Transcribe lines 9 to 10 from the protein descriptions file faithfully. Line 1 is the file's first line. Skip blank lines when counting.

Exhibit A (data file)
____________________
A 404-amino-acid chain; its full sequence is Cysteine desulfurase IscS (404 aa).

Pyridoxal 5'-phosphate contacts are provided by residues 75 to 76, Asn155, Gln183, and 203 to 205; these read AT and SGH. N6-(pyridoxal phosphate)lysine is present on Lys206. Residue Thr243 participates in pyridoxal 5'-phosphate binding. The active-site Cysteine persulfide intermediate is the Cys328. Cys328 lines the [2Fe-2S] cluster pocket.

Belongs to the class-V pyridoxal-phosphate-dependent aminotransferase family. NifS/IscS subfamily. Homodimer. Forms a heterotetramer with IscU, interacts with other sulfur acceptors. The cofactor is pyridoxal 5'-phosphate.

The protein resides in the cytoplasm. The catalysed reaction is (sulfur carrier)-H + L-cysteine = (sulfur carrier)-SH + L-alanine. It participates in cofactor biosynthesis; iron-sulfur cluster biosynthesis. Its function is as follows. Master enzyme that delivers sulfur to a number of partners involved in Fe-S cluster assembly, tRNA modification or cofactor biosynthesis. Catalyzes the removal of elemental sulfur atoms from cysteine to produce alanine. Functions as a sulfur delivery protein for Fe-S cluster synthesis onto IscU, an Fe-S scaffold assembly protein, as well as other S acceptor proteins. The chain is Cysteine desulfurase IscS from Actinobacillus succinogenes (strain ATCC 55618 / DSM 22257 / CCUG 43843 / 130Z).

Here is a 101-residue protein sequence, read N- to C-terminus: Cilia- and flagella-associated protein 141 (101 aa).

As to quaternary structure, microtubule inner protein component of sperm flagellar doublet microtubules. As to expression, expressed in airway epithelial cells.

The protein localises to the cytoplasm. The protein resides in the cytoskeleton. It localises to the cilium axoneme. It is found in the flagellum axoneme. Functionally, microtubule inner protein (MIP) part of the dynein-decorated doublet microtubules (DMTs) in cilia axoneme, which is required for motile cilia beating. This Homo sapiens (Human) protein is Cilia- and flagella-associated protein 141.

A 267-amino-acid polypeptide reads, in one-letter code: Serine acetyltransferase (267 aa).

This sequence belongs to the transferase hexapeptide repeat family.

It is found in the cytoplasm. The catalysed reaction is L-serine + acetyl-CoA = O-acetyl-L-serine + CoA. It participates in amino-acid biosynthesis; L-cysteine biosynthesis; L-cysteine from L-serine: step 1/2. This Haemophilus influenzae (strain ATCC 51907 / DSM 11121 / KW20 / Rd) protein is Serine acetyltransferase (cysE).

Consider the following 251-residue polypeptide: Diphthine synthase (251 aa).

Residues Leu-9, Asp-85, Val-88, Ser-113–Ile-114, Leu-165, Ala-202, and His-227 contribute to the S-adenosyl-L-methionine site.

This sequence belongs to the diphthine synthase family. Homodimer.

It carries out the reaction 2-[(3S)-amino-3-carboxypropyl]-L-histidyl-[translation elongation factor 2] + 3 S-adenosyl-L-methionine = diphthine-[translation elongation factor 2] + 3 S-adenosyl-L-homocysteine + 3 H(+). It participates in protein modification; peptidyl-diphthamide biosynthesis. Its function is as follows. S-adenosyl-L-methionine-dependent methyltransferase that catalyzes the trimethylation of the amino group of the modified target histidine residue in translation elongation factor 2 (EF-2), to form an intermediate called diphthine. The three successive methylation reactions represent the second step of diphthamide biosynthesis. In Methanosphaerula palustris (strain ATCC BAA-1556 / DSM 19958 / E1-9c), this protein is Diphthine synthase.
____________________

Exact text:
This sequence belongs to the transferase hexapeptide repeat family.

It is found in the cytoplasm. The catalysed reaction is L-serine + acetyl-CoA = O-acetyl-L-serine + CoA. It participates in amino-acid biosynthesis; L-cysteine biosynthesis; L-cysteine from L-serine: step 1/2. This Haemophilus influenzae (strain ATCC 51907 / DSM 11121 / KW20 / Rd) protein is Serine acetyltransferase (cysE).